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New Zealand (457)
The Lost Taonga
Long-listed for Ngaio Marsh Best Novel 2018 Their Taonga: Ngai Tahu’s ancient and sacred treasure. Everybody covets it. When it is stolen, the ancestors star...
Long-listed for Ngaio Marsh Best Novel 2018 Their Taonga: Ngai Tahu’s ancient and sacred treasure. Everybody covets it. When it is stolen, the ancestors start wreaking havoc. The curse destroys people’s lives. Boats are overturned, babies die at birth, throats are slit. It must be returned to appease the ancestors. It has drawn Countess Margarita Szechnyi and Boyland the Collector, otherwise known as the Butcher of Warsaw, together into a web of murder, intrigue, love and deceit. Inspector O’Rorke is pushed into the case, along with his good friend Colonel Henry Jamieson and Henare Greaves as they attempt to return the Taonga to its rightful place. Starting in the secret caves of Murihiku in New Zealand’s South Island in 1883, then travelling to South America, on to London, then over to the Greek Isles, this book keeps the reader intrigued right through to the gripping climax. This is the sixth in Edmund Bohan’s gripping series of Inspector O’Rorke novels.
Dimensions: 152 x 234 mm
Publication Date: 15-05-2017
Guinness Down Under
Guinness is a name instantly recognised the world over – the famous stout has been brewed at St James’s Gate in Dublin for over 250 years, and is now brewed...
Guinness is a name instantly recognised the world over – the famous stout has been brewed at St James’s Gate in Dublin for over 250 years, and is now brewed under contract in fifty countries and 9 million glasses of Guinness are drunk each day worldwide. Guinness family members, originally in three major groupings − brewing, banking, and the church – have achieved fame in all walks of life, with some scaling great heights, others tasting great sadness. Guinness Down Under is the never-before-told story of how the famous brew and the family came to New Zealand and Australia in the mid-1800s – the brew itself through export and eventually in-country brewing, and the family through four grandsons of Arthur Guinness who made a new life Down Under, where many of their descendants remain. In this indepth and fascinating account we learn about the origins of Guinness stout, the nature of the export trade, and the vagaries of the market We learn of the challenges, highlights, and sadness in the complex lives of the four cousins who, independently and at different times, sought to make a better life for themselves Down Under. The entrepreneur, public figure, and political activist; the successful Canterbury pastoralist; the “black sheep” of the family who set up as a Guinness brewer in Melbourne then disappeared forever; the clergyman who took his family to a vicarage in Melbourne, just when the new city was flourishing. Also described is the progress of the iconic Guinness stout in Australia and New Zealand, from early imports in the mid-1800s through to present-day production in Adelaide and Auckland.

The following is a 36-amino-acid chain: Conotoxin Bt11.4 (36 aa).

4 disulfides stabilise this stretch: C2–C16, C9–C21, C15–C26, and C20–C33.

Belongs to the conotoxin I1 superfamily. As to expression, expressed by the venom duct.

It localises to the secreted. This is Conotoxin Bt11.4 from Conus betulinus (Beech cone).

Dimensions: 190 x 250 mm
Publication Date: 08-03-2018
Christchurch Heritage Houses II (pb)
This book follows the best-selling publication Canterbury Country Houses series and is a collection of seventy-six heritage houses, most of which have been pres...
This book follows the best-selling publication Canterbury Country Houses series and is a collection of seventy-six heritage houses, most of which have been preserved following the Canterbury Earthquakes of 2010 and 2011 This is the second book of Christchurch Heritage Houses, personally selected by artist and author Rodney Wells, showcasing the domestic architecture that is still a rich part of Christchurch's heritage.
Dimensions: 220 x 280 mm
Publication Date: 31-08-2017
Te Tou Piataata o Kuwi
Te reo Maori translation of the bestselling title, "Kuwi's Very Shiny Bum".
Te reo Maori translation of the bestselling title, "Kuwi's Very Shiny Bum".
Dimensions: 240 x 240 mm
Publication Date: 29-09-2017
what did you eat willful Chang’e? – fly to the moon where no one hears you rabbiting on you won’t silence me by chopping the tree its white leaves and a n...
what did you eat willful Chang’e? – fly to the moon where no one hears you rabbiting on you won’t silence me by chopping the tree its white leaves and a night-dipped pen the fuel of my longevity As one of eight writers, poet Janet Charman was invited in 2009 to take part in a hectic, immersive literary residency in Hong Kong. Written out of this time of stimulating buzz, 仁 surrender chronicles the tensions, translations and literary crushes that ensue, with ever-present comedy. From this intense hothouse and these privileged constraints flow narrative poems that capture the creative and cultural dislocation of travel, with its petty irritants and constant surprises. Charman’s verse has always been distinguished by a combination of astute observation, compassion, pluck, vulnerability and willingness to poke fun at herself. – Iain Sharp In her laconic and original style, Janet Charman writes a body of work which sees [her] exploiting the motif of journeying to investigate the colonised land, past and present. – Siobhan Harvey
Dimensions: 150 x 230 mm
Publication Date: 01-11-2017
The Catlins and the Southern Scenic Route
An out-of-the-way corner of the South Island, the Catlins is a beautiful and relatively unspoilt area with many natural attractions, including that rare thing o...
An out-of-the-way corner of the South Island, the Catlins is a beautiful and relatively unspoilt area with many natural attractions, including that rare thing on the east coast, native forest. Neville Peat introduces the region – its flora, wildlife, bush walks, caves and waterfalls – before tracing the journey along the stunning Southern Scenic Route linking Otago, Southland and Fiordland.
Dimensions: 170 x 210 mm
Publication Date: 11-12-2017